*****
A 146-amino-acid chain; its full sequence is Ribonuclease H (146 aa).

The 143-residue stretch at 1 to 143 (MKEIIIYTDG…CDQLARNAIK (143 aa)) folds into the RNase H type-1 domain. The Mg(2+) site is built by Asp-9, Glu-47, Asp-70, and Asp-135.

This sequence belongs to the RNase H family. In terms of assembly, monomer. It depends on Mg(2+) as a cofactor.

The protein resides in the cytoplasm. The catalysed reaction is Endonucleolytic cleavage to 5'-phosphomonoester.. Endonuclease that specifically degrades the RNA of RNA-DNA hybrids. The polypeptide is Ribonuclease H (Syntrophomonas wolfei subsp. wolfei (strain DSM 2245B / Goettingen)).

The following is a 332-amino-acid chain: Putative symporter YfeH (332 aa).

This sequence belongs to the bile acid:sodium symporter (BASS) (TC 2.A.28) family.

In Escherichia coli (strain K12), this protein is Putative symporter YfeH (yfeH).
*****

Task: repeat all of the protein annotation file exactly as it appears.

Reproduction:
A 146-amino-acid chain; its full sequence is Ribonuclease H (146 aa).

The 143-residue stretch at 1 to 143 (MKEIIIYTDG…CDQLARNAIK (143 aa)) folds into the RNase H type-1 domain. The Mg(2+) site is built by Asp-9, Glu-47, Asp-70, and Asp-135.

This sequence belongs to the RNase H family. In terms of assembly, monomer. It depends on Mg(2+) as a cofactor.

The protein resides in the cytoplasm. The catalysed reaction is Endonucleolytic cleavage to 5'-phosphomonoester.. Endonuclease that specifically degrades the RNA of RNA-DNA hybrids. The polypeptide is Ribonuclease H (Syntrophomonas wolfei subsp. wolfei (strain DSM 2245B / Goettingen)).

The following is a 332-amino-acid chain: Putative symporter YfeH (332 aa).

This sequence belongs to the bile acid:sodium symporter (BASS) (TC 2.A.28) family.

In Escherichia coli (strain K12), this protein is Putative symporter YfeH (yfeH).